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Mosquitoes, Mating & Malaria

March 2, 2015

The mating habits of malarial mosquitoes may help spread the disease.

Transcript

BOB HIRSHON (host):

Sam Cotton Anopheles gambiae during mating male left female right

Anopheles gambiae during mating. (© Sam Cotton)

Sex and the single mosquito. I’m Bob Hirshon and this is Science Update.

Malaria infects hundreds of millions of people every year, and kills more than half a million. Now, researchers have discovered that mosquitoes have evolved mating strategies that actually help the malaria parasite spread between people. Harvard School of Public Health researcher Sara Mitchell and her colleagues found that in species best known for transmitting malaria, males transfer a suite of chemicals to the female during mating, including a hormone called 20-E. Mitchell says 20-E increases the female’s egg production, susceptibility to the malaria parasite, and longevity, all of which influence her ability to spread the disease.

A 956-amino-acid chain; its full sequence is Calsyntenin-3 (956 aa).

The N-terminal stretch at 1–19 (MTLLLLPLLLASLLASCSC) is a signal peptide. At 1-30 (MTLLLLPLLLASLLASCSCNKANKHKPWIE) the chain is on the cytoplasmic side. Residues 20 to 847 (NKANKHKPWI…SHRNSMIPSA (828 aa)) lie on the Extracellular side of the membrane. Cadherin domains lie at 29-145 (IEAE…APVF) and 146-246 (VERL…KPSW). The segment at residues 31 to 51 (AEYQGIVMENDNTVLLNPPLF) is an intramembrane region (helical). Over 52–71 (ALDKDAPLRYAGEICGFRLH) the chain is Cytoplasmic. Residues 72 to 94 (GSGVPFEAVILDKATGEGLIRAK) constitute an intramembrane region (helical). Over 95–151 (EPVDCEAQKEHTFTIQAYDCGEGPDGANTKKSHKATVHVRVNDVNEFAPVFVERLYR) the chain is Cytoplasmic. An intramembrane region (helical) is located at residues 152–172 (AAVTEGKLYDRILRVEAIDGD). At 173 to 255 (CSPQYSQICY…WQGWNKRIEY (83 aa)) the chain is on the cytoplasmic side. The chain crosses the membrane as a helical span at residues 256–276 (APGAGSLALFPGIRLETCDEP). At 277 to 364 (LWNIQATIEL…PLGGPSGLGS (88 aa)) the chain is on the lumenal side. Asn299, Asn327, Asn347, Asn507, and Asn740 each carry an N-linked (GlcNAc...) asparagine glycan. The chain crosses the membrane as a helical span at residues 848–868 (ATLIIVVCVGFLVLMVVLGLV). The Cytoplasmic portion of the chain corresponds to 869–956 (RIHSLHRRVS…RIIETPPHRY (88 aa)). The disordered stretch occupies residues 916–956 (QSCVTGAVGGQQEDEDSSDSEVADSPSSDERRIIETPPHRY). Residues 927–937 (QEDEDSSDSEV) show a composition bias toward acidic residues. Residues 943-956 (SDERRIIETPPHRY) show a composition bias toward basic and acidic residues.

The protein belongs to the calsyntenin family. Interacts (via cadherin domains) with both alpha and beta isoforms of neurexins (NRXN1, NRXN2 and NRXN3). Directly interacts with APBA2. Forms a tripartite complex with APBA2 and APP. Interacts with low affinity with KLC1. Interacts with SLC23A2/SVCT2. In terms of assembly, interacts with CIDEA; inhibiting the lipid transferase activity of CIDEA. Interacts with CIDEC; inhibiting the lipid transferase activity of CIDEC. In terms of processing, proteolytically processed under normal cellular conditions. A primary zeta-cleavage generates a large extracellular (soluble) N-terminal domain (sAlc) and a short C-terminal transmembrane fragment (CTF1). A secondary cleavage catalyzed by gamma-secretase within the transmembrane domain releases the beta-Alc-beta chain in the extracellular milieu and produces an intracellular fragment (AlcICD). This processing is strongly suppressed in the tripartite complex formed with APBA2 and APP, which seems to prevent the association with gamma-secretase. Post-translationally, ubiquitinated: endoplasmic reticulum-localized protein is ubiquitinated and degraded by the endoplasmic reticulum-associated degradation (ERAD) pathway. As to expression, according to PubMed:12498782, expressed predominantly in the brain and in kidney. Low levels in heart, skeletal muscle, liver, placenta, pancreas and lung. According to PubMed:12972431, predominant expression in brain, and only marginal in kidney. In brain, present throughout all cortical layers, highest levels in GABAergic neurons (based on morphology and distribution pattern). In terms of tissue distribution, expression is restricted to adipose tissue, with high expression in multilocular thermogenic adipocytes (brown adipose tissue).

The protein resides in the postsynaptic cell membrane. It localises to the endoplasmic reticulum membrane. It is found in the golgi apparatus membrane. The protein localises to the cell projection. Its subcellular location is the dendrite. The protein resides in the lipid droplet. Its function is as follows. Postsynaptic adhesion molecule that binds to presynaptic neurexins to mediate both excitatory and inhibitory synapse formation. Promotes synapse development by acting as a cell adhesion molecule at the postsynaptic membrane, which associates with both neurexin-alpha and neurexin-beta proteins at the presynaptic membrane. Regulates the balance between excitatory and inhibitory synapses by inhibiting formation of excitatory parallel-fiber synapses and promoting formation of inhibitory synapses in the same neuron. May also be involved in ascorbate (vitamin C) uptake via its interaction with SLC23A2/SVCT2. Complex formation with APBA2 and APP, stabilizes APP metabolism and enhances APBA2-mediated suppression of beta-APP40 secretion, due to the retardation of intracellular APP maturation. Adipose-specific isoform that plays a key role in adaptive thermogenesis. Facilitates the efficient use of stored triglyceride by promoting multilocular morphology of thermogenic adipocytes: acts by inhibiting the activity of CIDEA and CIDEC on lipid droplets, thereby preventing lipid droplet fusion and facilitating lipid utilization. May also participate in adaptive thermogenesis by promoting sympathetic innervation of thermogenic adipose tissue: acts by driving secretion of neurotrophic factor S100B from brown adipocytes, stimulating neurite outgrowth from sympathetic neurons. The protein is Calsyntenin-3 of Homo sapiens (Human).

SARA MITCHELL (Harvard School of Public Health):

So if we can perhaps inhibit the pathways that these male traits are inducing, we can perhaps inhibit malaria transmission, and we think that this is something that is very achievable.

HIRSHON:

The researchers published their findings in the journal Science. I’m Bob Hirshon, for AAAS, the science society.